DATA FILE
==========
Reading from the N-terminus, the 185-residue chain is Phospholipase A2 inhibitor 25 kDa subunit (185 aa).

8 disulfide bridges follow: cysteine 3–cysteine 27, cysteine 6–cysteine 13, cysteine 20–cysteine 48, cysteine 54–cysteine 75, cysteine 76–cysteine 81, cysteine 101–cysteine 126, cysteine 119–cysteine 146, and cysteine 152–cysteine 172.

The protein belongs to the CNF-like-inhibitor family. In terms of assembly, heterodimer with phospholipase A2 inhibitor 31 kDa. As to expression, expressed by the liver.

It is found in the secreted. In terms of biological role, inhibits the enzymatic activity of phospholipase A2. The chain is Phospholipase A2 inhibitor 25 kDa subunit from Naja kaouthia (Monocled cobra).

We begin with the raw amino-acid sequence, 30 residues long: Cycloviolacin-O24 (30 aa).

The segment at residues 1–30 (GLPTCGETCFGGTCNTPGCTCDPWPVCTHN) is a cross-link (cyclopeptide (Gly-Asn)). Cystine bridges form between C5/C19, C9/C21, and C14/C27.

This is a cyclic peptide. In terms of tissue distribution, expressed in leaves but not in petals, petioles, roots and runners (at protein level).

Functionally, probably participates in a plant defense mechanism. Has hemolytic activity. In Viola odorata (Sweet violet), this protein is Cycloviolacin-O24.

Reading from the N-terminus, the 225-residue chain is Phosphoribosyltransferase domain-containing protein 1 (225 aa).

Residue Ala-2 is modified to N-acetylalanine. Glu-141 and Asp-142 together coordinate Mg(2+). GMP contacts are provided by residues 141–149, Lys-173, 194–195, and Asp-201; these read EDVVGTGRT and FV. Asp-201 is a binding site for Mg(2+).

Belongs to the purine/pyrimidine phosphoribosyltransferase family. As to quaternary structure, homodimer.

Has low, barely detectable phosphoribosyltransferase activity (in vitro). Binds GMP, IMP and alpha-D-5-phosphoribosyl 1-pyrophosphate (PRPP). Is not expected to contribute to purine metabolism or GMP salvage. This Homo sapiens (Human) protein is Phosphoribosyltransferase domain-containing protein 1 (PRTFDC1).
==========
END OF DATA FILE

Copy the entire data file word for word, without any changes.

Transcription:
Reading from the N-terminus, the 185-residue chain is Phospholipase A2 inhibitor 25 kDa subunit (185 aa).

8 disulfide bridges follow: cysteine 3–cysteine 27, cysteine 6–cysteine 13, cysteine 20–cysteine 48, cysteine 54–cysteine 75, cysteine 76–cysteine 81, cysteine 101–cysteine 126, cysteine 119–cysteine 146, and cysteine 152–cysteine 172.

The protein belongs to the CNF-like-inhibitor family. In terms of assembly, heterodimer with phospholipase A2 inhibitor 31 kDa. As to expression, expressed by the liver.

It is found in the secreted. In terms of biological role, inhibits the enzymatic activity of phospholipase A2. The chain is Phospholipase A2 inhibitor 25 kDa subunit from Naja kaouthia (Monocled cobra).

We begin with the raw amino-acid sequence, 30 residues long: Cycloviolacin-O24 (30 aa).

The segment at residues 1–30 (GLPTCGETCFGGTCNTPGCTCDPWPVCTHN) is a cross-link (cyclopeptide (Gly-Asn)). Cystine bridges form between C5/C19, C9/C21, and C14/C27.

This is a cyclic peptide. In terms of tissue distribution, expressed in leaves but not in petals, petioles, roots and runners (at protein level).

Functionally, probably participates in a plant defense mechanism. Has hemolytic activity. In Viola odorata (Sweet violet), this protein is Cycloviolacin-O24.

Reading from the N-terminus, the 225-residue chain is Phosphoribosyltransferase domain-containing protein 1 (225 aa).

Residue Ala-2 is modified to N-acetylalanine. Glu-141 and Asp-142 together coordinate Mg(2+). GMP contacts are provided by residues 141–149, Lys-173, 194–195, and Asp-201; these read EDVVGTGRT and FV. Asp-201 is a binding site for Mg(2+).

Belongs to the purine/pyrimidine phosphoribosyltransferase family. As to quaternary structure, homodimer.

Has low, barely detectable phosphoribosyltransferase activity (in vitro). Binds GMP, IMP and alpha-D-5-phosphoribosyl 1-pyrophosphate (PRPP). Is not expected to contribute to purine metabolism or GMP salvage. This Homo sapiens (Human) protein is Phosphoribosyltransferase domain-containing protein 1 (PRTFDC1).